AP Political Writer
TOPEKA, Kan. (AP) -- Democrat Chad Taylor upended the U.S. Senate race in Kansas by dropping out, leaving three-term Republican incumbent Pat Roberts with independent candidate and businessman Greg Orman as his only major rival.
Here are five things to know about the race:
1. WHAT'S AT STAKE?
The turmoil in the race comes as Republicans are seeking a net gain of six seats in the Senate to recapture a majority for Democratic President Barack Obama's final two years in office. The GOP has always counted on Roberts winning re-election, and a tough race in the normally safe Republican state clouds the party's national aspirations. In Kansas, the GOP has won every Senate race since 1932 and enjoys a nearly 20 percentage-point advantage among the state's 1.74 million voters, but dissention among Republicans has cost the party five of the last 10 governor's races.
2. WHY IS KANSAS A BATTLEGROUND?
The 78-year-old Roberts won a tough primary race against tea party challenger Milton Wolf, a Kansas City suburban radiologist, with only 48 percent of the vote. He was dogged by questions about owning a Washington-area home while claiming rented space in the Dodge City home of supporters as his official Kansas residence. Some GOP moderates believe he moved too far to the right in the primary. Despite the election of conservative Sam Brownback to the governor's office, the state has a long history of electing moderate Republicans and even Democrats when the GOP is divided. Democrats have frequently held the governor's office in Kansas, including former Health and Human Services secretary Kathleen Sebelius, who oversaw the rollout of the Affordable Care Act.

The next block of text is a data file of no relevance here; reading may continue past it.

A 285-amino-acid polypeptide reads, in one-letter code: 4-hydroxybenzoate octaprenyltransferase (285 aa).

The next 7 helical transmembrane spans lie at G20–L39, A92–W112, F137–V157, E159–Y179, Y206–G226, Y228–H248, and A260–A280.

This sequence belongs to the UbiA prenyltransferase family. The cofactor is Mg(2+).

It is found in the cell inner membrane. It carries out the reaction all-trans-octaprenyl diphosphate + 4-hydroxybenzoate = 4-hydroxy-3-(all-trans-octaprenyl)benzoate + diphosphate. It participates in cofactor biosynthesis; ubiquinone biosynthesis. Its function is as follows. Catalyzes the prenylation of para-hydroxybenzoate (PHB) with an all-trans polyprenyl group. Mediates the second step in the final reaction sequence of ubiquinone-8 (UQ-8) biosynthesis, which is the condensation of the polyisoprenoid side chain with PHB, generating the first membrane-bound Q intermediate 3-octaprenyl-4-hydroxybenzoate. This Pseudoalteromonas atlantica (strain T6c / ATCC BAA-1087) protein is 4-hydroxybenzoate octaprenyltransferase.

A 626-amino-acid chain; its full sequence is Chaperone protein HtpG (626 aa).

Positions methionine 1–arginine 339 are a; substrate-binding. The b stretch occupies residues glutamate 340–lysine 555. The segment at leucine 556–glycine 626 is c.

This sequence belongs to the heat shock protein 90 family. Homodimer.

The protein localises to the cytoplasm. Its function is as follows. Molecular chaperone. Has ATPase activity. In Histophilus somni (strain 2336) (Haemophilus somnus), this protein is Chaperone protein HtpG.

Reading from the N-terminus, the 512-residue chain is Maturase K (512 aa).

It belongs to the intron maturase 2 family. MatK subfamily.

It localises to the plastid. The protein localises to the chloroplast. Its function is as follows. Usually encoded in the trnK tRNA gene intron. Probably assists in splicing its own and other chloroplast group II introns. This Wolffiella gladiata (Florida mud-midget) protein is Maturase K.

3. CAN TAYLOR REALLY JUST DROP OUT?
Taylor sent a letter Wednesday to Kansas Secretary of State Kris Kobach's office, saying he was withdrawing. But the Republican Kobach, the state's top elections official, said Thursday that Taylor's name will remain on the ballot, because a 1997 state law allows the withdrawal of a nominee's name only if the candidate dies or declares in writing that he or she is "incapable of fulfilling the duties of office if elected." Taylor did not give a reason for withdrawing in his letter or a separate statement. He said Thursday he was told by a top Kobach aide that he'd fulfilled the requirements to withdraw; Kobach said that's not the case.
4. WHAT'S NEXT?
Kobach said the only recourse for Taylor or someone else wanting to remove his name from the ballot is to file a lawsuit challenging the secretary of state's decision. Taylor said in a statement that he will challenge the decision but wasn't more specific about his plans. Meanwhile, the first candidate debate of the fall campaign is scheduled for Saturday at the Kansas State Fair in Hutchinson.
5. WHAT ABOUT THE INDEPENDENT CANDIDATE?
Orman is the first independent Senate candidate in Kansas since 1992, raising about $670,000 in contributions through July, after starting his campaign in May -- four times as much as Taylor. He is a 45-year-old suburban Kansas City resident and the co-founder of a business capital and management services firm. He's an unaffiliated voter but has been registered with both major parties in the past. He ran for Roberts' seat in 2007 as a Democrat but dropped out early in 2008.
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